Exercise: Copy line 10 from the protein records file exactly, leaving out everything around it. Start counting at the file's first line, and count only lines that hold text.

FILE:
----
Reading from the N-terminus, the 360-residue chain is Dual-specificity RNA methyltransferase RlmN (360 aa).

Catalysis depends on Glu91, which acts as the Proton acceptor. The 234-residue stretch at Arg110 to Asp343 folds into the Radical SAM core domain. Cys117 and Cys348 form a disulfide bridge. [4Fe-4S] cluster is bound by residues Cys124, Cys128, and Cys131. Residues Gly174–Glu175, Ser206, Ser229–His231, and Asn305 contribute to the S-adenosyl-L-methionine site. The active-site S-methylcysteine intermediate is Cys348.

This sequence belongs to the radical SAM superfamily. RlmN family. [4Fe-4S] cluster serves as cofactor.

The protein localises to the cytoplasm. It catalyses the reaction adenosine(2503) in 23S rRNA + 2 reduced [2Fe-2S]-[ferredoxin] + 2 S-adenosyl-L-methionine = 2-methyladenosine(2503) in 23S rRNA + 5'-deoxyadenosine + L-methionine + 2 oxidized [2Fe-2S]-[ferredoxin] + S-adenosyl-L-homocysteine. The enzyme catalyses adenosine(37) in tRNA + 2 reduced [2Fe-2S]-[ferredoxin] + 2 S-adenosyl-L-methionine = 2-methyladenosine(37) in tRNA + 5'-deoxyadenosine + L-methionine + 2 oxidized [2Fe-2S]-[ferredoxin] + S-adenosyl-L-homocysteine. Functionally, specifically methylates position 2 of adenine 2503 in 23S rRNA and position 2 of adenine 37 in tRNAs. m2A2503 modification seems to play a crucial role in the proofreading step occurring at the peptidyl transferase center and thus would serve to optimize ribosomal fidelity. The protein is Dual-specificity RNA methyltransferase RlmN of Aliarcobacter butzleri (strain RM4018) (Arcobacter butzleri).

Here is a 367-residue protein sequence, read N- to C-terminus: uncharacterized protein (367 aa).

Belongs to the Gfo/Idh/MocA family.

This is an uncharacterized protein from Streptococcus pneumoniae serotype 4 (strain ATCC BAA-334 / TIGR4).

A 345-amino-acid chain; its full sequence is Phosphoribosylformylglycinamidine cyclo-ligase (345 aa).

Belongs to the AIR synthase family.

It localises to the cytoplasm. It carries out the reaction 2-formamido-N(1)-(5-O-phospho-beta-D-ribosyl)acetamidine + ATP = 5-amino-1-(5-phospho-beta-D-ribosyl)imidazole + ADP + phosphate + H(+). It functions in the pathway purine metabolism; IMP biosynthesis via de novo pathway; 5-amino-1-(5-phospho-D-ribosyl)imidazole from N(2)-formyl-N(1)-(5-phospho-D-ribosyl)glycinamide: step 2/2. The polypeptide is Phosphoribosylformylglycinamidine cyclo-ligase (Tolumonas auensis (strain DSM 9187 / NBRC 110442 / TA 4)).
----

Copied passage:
It localises to the cytoplasm. It carries out the reaction 2-formamido-N(1)-(5-O-phospho-beta-D-ribosyl)acetamidine + ATP = 5-amino-1-(5-phospho-beta-D-ribosyl)imidazole + ADP + phosphate + H(+). It functions in the pathway purine metabolism; IMP biosynthesis via de novo pathway; 5-amino-1-(5-phospho-D-ribosyl)imidazole from N(2)-formyl-N(1)-(5-phospho-D-ribosyl)glycinamide: step 2/2. The polypeptide is Phosphoribosylformylglycinamidine cyclo-ligase (Tolumonas auensis (strain DSM 9187 / NBRC 110442 / TA 4)).